“The Democratic-led House has passed more than 400 bills,” the memo says. “Over 275 bipartisan bills remain stuck on Senator Mitch McConnell’s desk, awaiting action by the Senate, which has refused to do its job. Even while the Senate stalls, House Democrats look ahead to the new year with the same commitment and energy to tackle the challenges facing our country. We will not slow our pace.”

4:50 p.m.
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What Adam Schiff hopes will come out during the Senate impeachment trial

House Intelligence Committee Chairman Adam B. Schiff (D-Calif.) wants to see the documents being concealed by the White House even more than he wants to hear from the list of current and former aides who followed Trump’s order not to testify during the investigation that led to his impeachment.

Schiff recounted the texts and emails provided by Kurt Volker, the former envoy to Ukraine, and Gordon Sondland, ambassador to the European Union.

“The few messages we did get were remarkably incriminating,” Schiff said in an interview. “So you can only imagine, if this is what the small sample of documents that we have shows, just how damning many of the other documents the administration refuses to turn over may be.”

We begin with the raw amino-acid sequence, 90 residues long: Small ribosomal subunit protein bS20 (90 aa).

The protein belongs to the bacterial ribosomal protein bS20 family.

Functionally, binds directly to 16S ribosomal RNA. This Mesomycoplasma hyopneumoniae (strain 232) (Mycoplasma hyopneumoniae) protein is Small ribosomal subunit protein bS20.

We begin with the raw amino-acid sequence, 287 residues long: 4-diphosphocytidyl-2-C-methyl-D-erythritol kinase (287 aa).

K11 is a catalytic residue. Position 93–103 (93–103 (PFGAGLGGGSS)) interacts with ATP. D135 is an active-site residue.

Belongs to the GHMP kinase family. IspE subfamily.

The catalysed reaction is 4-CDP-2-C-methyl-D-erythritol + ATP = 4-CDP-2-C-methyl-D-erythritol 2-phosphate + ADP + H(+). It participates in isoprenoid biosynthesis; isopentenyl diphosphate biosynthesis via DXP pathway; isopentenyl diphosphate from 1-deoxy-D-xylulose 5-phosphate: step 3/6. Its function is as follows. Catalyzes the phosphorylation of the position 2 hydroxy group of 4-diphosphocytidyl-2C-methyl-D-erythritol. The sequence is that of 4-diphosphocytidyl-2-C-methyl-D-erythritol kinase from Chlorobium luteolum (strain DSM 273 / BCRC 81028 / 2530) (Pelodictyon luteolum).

Read more here.

4:20 p.m.
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Pelosi highlights pace of Republican retirements

With House Republicans predicting a backlash from impeachment will help them win back control of the chamber next year, Pelosi took to Twitter to voice a different view.

She highlighted a Washington Post analysis showing that the same number of House Republicans have announced their retirements as had done so at this point in the 2018 election cycle, which saw significant Republican losses in November.

“It means that they know they’re gonna lose,” Pelosi said of Republican lawmakers. “And if they win, they’re going to serve in the minority under a Democratic President.”

4:05 p.m.
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Schatz seeks public pressure on Republican senators

Sen. Brian Schatz (D-Hawaii) is urging his Twitter followers to press Republican senators to come on board with a Democratic request to subpoena several Trump administration officials, including acting White House chief of staff Mick Mulvaney, who declined to participate in the House inquiry.

In a pair of tweets, Schatz pointed out that if four Republicans vote with the 47 members of the chamber’s Democratic caucus, they can implement the request at a Senate trial.

“Ask your senator if withholding foreign aid in order to get a personal political benefit is ok,” Schatz said in a tweet, referring to allegations that Trump withheld military aid to Ukraine to get the country to conduct investigations that would benefit him politically. “Ask your senator if they are ok with a trial that doesn’t include witnesses from people with direct knowledge of what happened. We can get a fair trial if we get four votes.”